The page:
Vidakovich column: Don’t make me stop this bus!
Bobby Julich grew up in Glenwood Springs and is a 1990 graduate of Glenwood High School. Julich made quite a name for himself as a professional cyclist, teaming early on in his career with a guy named Lance Armstrong as Americans began to slowly make inroads into what was once a sport that was almost exclusively dominated by Europeans.
In 1998, Julich would finish third in the prestigious Tour de France, which is widely regarded as cycling’s most coveted prize. A silver medal awaited Julich in the 2004 Olympic Games in Athens, Greece, in the cycling time trial. The former Glenwood Demon, who now lives in Greenville, South Carolina, had ascended to the top of the cycling world and had etched his name with the greatest Americans the sport had ever produced.
Since his graduation from GSHS three decades ago, I believe I have seen Julich on one other occasion here in town. With his cycling obligations and the extensive travel that goes with it, his trips to Glenwood were few and far between. I followed his cycling journey on television through the years, catching the nightly highlights of the Tour in his glory year of ’98. I paid special attention whenever I heard an announcer mention that he was in a race to see if I could catch a glimpse of him. Anyone from Glenwood doing that well on the world stage deserved the support of friends and acquaintances back home at all times.
Julich was on the television again this past Sunday night. He’s long since retired from competitive racing, but an ESPN documentary on Lance Armstrong featured several clips of Julich commenting on his time spent with Armstrong and the ups and downs of the world of professional cycling. Though he is nearing 50 years old, Julich still has a youthful look and is much the same as I remember him through the years.
I knew Julich well when he was a boy here in Glenwood. Along with some other notable characters such as Jon Pressler, Dirk Bird, Joey Luetke, Freddy Flohr, Dominick Durrett, Neil Goluba, Davey Scott, Garrett Haycock, Steve Davis, Taj Cooper and Adam Wiggins, Julich was one of the boys I got to coach in the summer little league baseball program.
Our teams back then were pretty good, and Julich was one of the better players. He played first base and usually batted in the 3 spot or cleanup, so he was no slouch on the baseball diamond. I do remember that when we did our pre-practice running, Julich would run out ahead of everyone, never seeming to tire. A hint of things to come on the bicycle.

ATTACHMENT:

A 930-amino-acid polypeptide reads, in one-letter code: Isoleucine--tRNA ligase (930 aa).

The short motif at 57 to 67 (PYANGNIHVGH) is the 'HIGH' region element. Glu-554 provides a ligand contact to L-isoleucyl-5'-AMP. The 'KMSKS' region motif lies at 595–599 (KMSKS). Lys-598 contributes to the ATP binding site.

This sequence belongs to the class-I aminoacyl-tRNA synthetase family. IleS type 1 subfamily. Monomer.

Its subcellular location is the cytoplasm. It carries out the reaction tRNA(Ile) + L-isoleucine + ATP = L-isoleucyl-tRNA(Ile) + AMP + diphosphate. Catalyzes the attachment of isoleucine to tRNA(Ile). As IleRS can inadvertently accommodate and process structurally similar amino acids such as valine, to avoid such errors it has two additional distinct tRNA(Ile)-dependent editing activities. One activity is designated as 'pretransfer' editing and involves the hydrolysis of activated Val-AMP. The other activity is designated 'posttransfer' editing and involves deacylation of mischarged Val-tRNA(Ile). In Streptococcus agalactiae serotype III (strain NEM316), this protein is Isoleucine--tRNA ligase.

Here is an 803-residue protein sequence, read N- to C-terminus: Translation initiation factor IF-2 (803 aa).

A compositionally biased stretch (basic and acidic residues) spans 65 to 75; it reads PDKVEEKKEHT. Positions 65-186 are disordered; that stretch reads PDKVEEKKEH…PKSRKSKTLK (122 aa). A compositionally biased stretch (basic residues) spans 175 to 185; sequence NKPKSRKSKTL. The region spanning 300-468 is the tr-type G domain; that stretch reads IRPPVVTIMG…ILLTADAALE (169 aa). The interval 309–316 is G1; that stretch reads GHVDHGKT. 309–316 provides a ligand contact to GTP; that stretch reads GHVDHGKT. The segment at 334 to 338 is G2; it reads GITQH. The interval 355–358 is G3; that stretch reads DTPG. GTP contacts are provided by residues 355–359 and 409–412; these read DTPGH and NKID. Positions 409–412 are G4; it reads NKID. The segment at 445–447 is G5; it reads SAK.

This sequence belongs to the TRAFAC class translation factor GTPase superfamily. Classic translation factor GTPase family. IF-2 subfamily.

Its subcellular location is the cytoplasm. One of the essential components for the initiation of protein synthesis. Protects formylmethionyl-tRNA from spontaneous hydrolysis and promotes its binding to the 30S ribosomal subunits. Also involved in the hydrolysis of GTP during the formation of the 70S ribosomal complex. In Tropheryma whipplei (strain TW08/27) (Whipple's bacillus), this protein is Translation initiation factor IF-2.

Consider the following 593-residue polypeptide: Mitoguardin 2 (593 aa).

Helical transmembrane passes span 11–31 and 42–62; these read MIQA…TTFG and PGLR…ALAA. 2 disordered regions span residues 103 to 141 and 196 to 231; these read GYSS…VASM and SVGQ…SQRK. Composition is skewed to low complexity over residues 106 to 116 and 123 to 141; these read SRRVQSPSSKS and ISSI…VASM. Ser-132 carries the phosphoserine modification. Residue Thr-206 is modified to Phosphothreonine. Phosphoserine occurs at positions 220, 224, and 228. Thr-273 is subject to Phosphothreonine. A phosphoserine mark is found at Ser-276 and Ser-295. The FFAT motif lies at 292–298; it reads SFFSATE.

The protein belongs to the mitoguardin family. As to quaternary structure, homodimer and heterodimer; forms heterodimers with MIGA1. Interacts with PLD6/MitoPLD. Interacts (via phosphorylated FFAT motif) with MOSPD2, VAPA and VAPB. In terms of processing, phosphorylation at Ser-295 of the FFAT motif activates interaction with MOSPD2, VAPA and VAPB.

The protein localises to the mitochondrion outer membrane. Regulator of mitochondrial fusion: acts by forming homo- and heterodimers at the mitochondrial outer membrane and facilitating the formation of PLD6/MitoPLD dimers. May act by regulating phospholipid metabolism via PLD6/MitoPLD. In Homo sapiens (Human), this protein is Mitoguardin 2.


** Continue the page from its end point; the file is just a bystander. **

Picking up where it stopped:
I’m not sure Bobby would remember the summer afternoon trip to a baseball game in Aspen, but it has always stayed with me as one of the more amusing days around a bunch of fun-loving 11- and 12-year-old boys who didn’t have a care in the world.
When I think about that day, I still have to smile.
I was driving the bus down Highway 82 from Aspen following our baseball game and the boys were clamoring for me to stop at the 7-Eleven in Basalt to get a Slurpee. I told them a few times to pipe down until I finally got tired of the noise and pulled the bus into the convenience store when we got to Basalt.
When the team was all loaded back up and on the road, I noticed they had all gathered together in the very back seats of the bus and were being highly entertained and awed by something or someone. As I had grown accustomed to doing with this group, I told them to quiet down once again. The unruly commotion continued until I finally reached the end of my already frazzled rope. I gave them, loud and clear, the old “Hey, don’t make me stop this bus!”
The caught-with-your-hand-in-the-cookie-jar moment came when I happened to look in the rearview mirror and noticed a magazine being held up in the air at an extra wide and extra high angle. I pulled the bus over and marched to the back of the bus as I was greeted with 12 or 13 bug-eyed guilty looks.
Along with cool and refreshing Slurpees, it seemed the boys had managed to borrow July’s copy of Playboy from the magazine rack at the 7-Eleven. I confiscated the magazine and asked who the culprit was. Sticking together — or apart — I got fingers pointing in all directions from each one of them. No one would fess up.
I can’t really remember what I said to them, but there wasn’t much punishment involved. I didn’t condone taking something without paying for it, but I loved those guys a lot. They kept me smiling and at the time, I wasn’t a whole lot older — or smarter — than they were.
Joey Luetke remembers a bit about that fateful afternoon trip from Aspen. It would be interesting to know if Julich does.
And, for the record, I did take that magazine home that day, but only for the purpose of reading some of the fine articles.
They have some famous authors in those magazines, Don’t you know?
Mike Vidakovich grew up in Glenwood Springs, is a longtime youth sports coach and is a regular sports contributor for the Post Independent.
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Fans, players and coaches on both sides of Stubler Memorial Field seemed to know it would come down just the way it did, regardless of who had the ball at the end.